Fishing abounds without license
No license or permits are required to fish inside the boundaries of Glacier National Park. Fishermen need to stop at a Visitor Center or Ranger Station to obtain a current copy of park fishing regulations.
Fishing is allowed by hook and line only.
The following areas are closed to fishing:
Kintla Creek between Kintla Lake and Upper Kintla Lake.
Upper Kintla Lake.
Bowman Creek above Bowman Lake Logging Creek between Logging Lake and Grace Lake. Cracker Lake.
The following creeks are closed for their entire length: Ole, Park, Muir, Coal, Nyack, and Fish Creeks.
Hidden Lake and outlet creek during cutthroat trout spawning.
Glacier National Park offers good fishing in an incredible setting, but only a few of the people who visit the park fish.
And, fishing in Glacier Park means lake fishing for all practical purposes.
Those picturesque streams beside the road or trail look inviting enough, but they are food-poor and so produce marginal angling.
“They are pretty much sterile as far as food supply goes. The lakes are typically better,” said Terry Sherburne, who has fished the park for nearly 50 years.
Glacier has 23 varieties of fish, but to protect bull trout or Dolly Varden and native cutthroats, some streams like those feeding the north and middle forks of the Flathead River have been closed to fishing altogether.
Almost all of the angling in Glacier Park happens in the 50 or so lakes that have fish in them.
Getting to most of those lakes entails a hike, although some are accessible from roads.
Michael Sample says in his book, “Fishing Montana,” that only about 10 percent of the people who visit the park fish, and few of them fish for more than a couple of hours.
So an angler willing to walk a little can find some first-rate fishing for brookies, cutthroat, rainbows, lake trout and grayling.
And whether the fish are biting or not, anglers will be surrounded by some of the most spectacular scenery in North America.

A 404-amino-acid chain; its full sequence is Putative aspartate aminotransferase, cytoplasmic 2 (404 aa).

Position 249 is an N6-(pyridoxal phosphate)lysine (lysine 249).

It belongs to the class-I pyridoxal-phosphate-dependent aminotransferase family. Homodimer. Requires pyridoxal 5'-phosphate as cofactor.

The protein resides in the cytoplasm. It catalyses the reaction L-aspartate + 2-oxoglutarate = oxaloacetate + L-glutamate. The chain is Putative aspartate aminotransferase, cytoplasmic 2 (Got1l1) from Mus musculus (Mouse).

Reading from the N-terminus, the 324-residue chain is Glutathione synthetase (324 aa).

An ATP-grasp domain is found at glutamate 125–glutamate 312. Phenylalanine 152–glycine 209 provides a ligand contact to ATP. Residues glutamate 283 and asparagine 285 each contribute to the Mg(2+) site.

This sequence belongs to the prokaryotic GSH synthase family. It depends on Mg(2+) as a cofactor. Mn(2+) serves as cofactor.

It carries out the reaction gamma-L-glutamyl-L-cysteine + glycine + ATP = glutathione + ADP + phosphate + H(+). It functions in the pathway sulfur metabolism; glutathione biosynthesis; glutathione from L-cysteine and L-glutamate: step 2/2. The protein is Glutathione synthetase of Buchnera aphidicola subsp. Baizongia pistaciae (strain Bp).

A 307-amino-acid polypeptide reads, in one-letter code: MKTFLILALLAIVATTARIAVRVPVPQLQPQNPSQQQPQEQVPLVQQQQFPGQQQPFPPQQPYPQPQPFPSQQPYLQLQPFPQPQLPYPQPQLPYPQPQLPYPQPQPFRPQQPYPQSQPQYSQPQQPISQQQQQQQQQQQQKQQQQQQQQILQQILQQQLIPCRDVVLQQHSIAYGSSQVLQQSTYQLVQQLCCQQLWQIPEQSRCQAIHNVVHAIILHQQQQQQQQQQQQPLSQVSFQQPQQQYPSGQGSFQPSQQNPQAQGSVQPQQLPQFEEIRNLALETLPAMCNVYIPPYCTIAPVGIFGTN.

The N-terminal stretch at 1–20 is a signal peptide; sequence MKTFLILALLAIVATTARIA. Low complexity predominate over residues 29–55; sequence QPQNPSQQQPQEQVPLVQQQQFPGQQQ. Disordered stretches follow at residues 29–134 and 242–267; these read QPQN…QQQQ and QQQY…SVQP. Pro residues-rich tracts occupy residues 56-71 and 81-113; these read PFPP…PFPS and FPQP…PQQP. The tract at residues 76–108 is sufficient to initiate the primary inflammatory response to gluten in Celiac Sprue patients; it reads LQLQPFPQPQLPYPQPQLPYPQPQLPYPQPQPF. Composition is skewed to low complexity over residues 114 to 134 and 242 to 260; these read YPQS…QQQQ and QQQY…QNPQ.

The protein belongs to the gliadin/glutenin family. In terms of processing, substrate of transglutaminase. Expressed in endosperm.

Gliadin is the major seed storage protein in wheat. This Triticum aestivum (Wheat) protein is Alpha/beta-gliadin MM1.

Grizzly bears frequent many of the same areas that are home to the alpine lakes that have the fish. So anglers have to be on their toes.
And a late check with Glacier Park rangers or staff before a hike might save an angler some unwanted excitement. Besides, it is a cardinal rule of hiking in the park to register your plans.
Weather also is a factor in a successful hiking and fishing experience in Glacier.
In the high country, trails to some lakes may be impassable until late in the summer.
“A lot of those higher lakes don’t get snow-free or ice-free before the first of July,” said Sherburne.
“There is some real good fishing in Glacier Park,” Sherburne said. “The season runs concurrently with the state of Montana season, so you can begin fishing there the third weekend in May and you can fish until the time there is ice on a lot of the park lakes, which is the end of November.”
Early spring offers some good bait or lure fishing in some of the brook trout lakes like Many Glacier.
“They hang out on the bottom, and you can take two- and three-pound fish in some of the higher park lakes,” he said.
Lakes like St. Mary and McDonald are accessible, and they contain some big mackinaw, although anglers in boats have better luck since you generally have to fish deep for those fish.
“Bigger lakes like St. Mary and McDonald have some large lake trout — mackinaw — in the 30- to 35-pound range,” Sherburne said. “The smaller lakes are good for cutts and brookies.”
One lake that produces good numbers of cutthroat is Hidden Lake, an easy hike from the Logan Pass visitor’s center.
But two years ago, the fishing was restricted to catch-and-release because of bears.
“People were putting fish on a stringer and leaving it in the water. The grizzlies had that figured out, and they were gobbling up stringers of fish,” Sherburne said.
Many lakes and some high streams contain bull trout, but those fish are protected because they are at risk. Cutthroat trout also are subject to restrictions. The park limit is two cutts.
Besides Hidden Lake, cutthroat fishing is good in Otokomi, Oldman and Quartz lakes.
For brook trout, try Fishercap Lake, Swiftcurrent, Grinnell or Josephine, which are easy hikes.
Arctic grayling are found in Elizabeth Lake in the Belly River area in the park’s northernmost reaches.
“You can keep them; there are a lot of fish, and they are really fat,” Sherburne said. “They are 16 to 18 inches long and easy to catch on a fly.”
Sherburne also suggested Two Medicine Lake and Middle and Upper Two Medicine lakes.
“Both the upper lakes have pretty nice size brook trout and lake trout,” Sherburne said.
You can believe him: Sherburne manages the Mountain Pine Motel in East Glacier Park. The motel is 52 years old and so is Sherburne.
“My dad built the first part of the motel,” Sherburne said. “I’ve been fishing in the park for about 45 years, or since I was old enough to fish.”
Great Falls Tribune – Great Falls,MT,USA